Historical Portraits Picture Archive

The Blue Scarf 

Philip Naviasky (1894-1983)

The Blue Scarf, Philip Naviasky
Oil and Canvas
20th Century
22 ¾ x 20 inches, 58.5cm x 51cm
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Best known for his enigmatic portraiture, Philip Naviasky can now be regarded as one of the most understated yet technically accomplished Modern British artists who worked outside of the capital.

The son of Polish immigrants, Naviasky won a scholarship to the Leeds School of Fine Art in 1907 at the age of just thirteen, before being accepted into the Royal Academy Schools just five years later, the youngest ever student. After winning a Royal Exhibition Award Naviasky went on to study at the Royal College of Art, before taking up a post as an art teacher at the Leeds College of Art. Only recently gaining the recognition he deserves, the portraits of Philip Naviasky represent a bold way of depicting a society and era full of uncertainties, in a way which stands quite independent from the more well established and reputed artists working in the London schools.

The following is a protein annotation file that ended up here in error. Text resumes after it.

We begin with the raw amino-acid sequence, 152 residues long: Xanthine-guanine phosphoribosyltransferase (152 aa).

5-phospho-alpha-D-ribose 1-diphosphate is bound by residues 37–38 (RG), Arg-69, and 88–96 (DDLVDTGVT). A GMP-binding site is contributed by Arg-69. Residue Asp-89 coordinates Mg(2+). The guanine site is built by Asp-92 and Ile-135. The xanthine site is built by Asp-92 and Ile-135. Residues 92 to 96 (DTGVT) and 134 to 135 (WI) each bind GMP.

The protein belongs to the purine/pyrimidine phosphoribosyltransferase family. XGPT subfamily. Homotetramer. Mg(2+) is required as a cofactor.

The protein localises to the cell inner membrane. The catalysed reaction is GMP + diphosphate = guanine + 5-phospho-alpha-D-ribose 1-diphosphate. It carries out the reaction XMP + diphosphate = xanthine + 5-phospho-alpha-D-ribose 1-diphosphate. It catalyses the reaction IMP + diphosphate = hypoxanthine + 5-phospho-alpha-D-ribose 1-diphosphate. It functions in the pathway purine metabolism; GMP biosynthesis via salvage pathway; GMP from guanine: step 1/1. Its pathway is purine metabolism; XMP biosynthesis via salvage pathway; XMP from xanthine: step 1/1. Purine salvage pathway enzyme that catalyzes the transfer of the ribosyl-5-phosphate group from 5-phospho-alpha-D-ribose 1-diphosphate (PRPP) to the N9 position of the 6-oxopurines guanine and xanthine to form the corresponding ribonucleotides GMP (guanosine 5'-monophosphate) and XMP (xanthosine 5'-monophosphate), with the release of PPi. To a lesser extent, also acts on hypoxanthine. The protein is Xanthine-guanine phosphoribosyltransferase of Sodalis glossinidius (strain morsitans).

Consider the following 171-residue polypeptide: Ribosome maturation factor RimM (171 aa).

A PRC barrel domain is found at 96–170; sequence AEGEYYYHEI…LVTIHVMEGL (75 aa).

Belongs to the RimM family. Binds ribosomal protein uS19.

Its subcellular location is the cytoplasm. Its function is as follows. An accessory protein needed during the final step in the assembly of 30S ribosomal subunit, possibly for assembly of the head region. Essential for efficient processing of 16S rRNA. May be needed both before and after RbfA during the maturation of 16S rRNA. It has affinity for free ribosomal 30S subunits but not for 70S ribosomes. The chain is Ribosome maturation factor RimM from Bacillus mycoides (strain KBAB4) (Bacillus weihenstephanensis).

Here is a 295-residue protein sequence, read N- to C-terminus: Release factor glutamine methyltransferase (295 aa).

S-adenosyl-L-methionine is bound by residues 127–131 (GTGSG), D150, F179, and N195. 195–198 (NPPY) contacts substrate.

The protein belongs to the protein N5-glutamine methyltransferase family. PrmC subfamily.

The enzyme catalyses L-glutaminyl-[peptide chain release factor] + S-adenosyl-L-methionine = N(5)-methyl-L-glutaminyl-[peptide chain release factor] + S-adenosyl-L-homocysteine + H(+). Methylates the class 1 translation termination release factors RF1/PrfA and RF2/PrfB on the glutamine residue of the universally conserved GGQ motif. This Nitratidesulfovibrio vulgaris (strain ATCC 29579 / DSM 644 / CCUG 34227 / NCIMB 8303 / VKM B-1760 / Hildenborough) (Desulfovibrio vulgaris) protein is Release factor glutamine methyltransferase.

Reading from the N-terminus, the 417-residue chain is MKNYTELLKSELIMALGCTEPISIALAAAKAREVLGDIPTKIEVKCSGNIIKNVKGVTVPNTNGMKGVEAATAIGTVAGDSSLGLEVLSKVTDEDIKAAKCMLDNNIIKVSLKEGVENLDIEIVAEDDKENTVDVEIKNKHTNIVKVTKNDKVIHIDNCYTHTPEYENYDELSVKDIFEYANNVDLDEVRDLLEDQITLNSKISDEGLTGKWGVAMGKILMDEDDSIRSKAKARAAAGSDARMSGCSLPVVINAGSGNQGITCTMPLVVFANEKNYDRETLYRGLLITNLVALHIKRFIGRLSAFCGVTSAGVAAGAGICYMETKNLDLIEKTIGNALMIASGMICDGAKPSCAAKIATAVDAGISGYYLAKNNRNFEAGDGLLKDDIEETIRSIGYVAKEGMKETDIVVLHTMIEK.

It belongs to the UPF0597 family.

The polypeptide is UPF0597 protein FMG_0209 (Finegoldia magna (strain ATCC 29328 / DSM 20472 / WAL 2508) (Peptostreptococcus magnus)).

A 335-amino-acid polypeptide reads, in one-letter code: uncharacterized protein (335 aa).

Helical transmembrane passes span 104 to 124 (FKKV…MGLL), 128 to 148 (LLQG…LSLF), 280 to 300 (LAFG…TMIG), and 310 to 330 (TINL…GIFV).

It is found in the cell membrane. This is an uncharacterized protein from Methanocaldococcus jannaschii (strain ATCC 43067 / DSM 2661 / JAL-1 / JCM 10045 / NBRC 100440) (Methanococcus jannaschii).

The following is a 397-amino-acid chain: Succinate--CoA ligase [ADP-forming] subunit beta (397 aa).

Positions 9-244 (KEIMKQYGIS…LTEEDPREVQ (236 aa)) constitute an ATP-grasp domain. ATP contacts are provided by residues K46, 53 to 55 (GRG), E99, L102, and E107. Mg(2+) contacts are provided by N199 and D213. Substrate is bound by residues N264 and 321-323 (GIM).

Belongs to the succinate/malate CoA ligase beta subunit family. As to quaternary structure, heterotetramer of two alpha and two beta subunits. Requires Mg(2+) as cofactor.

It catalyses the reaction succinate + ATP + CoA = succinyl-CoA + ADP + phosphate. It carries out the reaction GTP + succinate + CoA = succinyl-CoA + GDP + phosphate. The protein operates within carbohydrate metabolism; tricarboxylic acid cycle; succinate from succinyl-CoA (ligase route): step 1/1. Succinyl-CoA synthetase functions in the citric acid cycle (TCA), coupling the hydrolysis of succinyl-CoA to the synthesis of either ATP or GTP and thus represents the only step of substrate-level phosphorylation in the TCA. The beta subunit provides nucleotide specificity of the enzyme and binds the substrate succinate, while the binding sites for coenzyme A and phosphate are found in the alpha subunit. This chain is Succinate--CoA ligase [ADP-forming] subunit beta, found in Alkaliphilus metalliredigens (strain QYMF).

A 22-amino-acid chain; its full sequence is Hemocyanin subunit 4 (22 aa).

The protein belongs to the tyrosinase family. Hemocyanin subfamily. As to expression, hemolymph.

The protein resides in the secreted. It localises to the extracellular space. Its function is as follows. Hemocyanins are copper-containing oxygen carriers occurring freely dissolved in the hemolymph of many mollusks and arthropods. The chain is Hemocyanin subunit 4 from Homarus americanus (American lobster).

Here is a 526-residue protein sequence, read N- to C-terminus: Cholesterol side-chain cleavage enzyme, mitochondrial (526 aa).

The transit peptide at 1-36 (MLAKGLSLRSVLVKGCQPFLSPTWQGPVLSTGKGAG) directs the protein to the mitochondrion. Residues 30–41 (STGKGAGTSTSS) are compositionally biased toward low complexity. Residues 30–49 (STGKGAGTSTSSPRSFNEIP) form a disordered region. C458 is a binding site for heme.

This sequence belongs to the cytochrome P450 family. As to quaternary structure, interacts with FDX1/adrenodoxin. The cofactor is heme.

Although painting many fine landscapes, Naviasky is perhaps best regarded for his portraiture and its timeless depiction of the rapidly changing styles and fashions of the time. He painted many prominent figures, including Ramsay MacDonald (1866-1937), Labour’s first Prime Minister, but many of Naviasky’s sitters were selected mainly for their interesting features; his works more often than not focus on themes as opposed to personal identities.

Naviasky’s decision to work in Yorkshire is perhaps responsible for his slow emergence to the rank of greatness, for, undeniably, artists working in London such as Augustus John (1878-1961) by this point held a dominating position in the market for portraiture. That is not to say however that Yorkshire didn’t also embrace and encourage the arts, and Naviasky, along with several other contemporaries, benefitted greatly from a number of key and influential patrons connected to industry.

The present work exemplifies Naviasky’s technique of combining patches of bold, saturated colouring against plain backgrounds in a way that illuminates his subjects. Naviasky’s technical accomplishment can be further appreciated in the way these two seemingly different colour choices blend with each by the use of corresponding colour on the girl’s scarf.
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